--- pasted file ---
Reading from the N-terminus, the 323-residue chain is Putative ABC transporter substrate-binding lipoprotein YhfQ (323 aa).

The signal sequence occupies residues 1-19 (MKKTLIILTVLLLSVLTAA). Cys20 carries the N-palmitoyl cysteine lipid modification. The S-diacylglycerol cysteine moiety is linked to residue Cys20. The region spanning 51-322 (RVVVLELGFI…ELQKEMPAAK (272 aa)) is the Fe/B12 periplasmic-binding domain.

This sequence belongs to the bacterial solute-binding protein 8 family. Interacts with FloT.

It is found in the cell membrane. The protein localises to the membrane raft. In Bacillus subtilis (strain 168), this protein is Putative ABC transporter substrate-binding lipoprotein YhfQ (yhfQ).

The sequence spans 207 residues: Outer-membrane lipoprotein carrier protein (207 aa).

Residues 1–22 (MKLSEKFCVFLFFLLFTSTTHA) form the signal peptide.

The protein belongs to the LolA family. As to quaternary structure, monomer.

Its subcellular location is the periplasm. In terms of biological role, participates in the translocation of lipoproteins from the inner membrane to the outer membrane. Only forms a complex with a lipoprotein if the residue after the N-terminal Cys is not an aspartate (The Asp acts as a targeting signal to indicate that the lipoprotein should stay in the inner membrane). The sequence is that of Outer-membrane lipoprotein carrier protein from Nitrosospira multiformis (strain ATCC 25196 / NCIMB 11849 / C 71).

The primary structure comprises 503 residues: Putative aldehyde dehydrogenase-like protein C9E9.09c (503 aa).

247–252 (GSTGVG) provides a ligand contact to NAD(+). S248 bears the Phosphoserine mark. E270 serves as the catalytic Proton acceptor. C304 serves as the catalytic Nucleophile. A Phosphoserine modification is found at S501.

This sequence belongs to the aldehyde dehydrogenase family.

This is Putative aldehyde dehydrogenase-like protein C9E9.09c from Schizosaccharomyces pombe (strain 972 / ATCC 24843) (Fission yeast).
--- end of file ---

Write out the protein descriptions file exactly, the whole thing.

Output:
Reading from the N-terminus, the 323-residue chain is Putative ABC transporter substrate-binding lipoprotein YhfQ (323 aa).

The signal sequence occupies residues 1-19 (MKKTLIILTVLLLSVLTAA). Cys20 carries the N-palmitoyl cysteine lipid modification. The S-diacylglycerol cysteine moiety is linked to residue Cys20. The region spanning 51-322 (RVVVLELGFI…ELQKEMPAAK (272 aa)) is the Fe/B12 periplasmic-binding domain.

This sequence belongs to the bacterial solute-binding protein 8 family. Interacts with FloT.

It is found in the cell membrane. The protein localises to the membrane raft. In Bacillus subtilis (strain 168), this protein is Putative ABC transporter substrate-binding lipoprotein YhfQ (yhfQ).

The sequence spans 207 residues: Outer-membrane lipoprotein carrier protein (207 aa).

Residues 1–22 (MKLSEKFCVFLFFLLFTSTTHA) form the signal peptide.

The protein belongs to the LolA family. As to quaternary structure, monomer.

Its subcellular location is the periplasm. In terms of biological role, participates in the translocation of lipoproteins from the inner membrane to the outer membrane. Only forms a complex with a lipoprotein if the residue after the N-terminal Cys is not an aspartate (The Asp acts as a targeting signal to indicate that the lipoprotein should stay in the inner membrane). The sequence is that of Outer-membrane lipoprotein carrier protein from Nitrosospira multiformis (strain ATCC 25196 / NCIMB 11849 / C 71).

The primary structure comprises 503 residues: Putative aldehyde dehydrogenase-like protein C9E9.09c (503 aa).

247–252 (GSTGVG) provides a ligand contact to NAD(+). S248 bears the Phosphoserine mark. E270 serves as the catalytic Proton acceptor. C304 serves as the catalytic Nucleophile. A Phosphoserine modification is found at S501.

This sequence belongs to the aldehyde dehydrogenase family.

This is Putative aldehyde dehydrogenase-like protein C9E9.09c from Schizosaccharomyces pombe (strain 972 / ATCC 24843) (Fission yeast).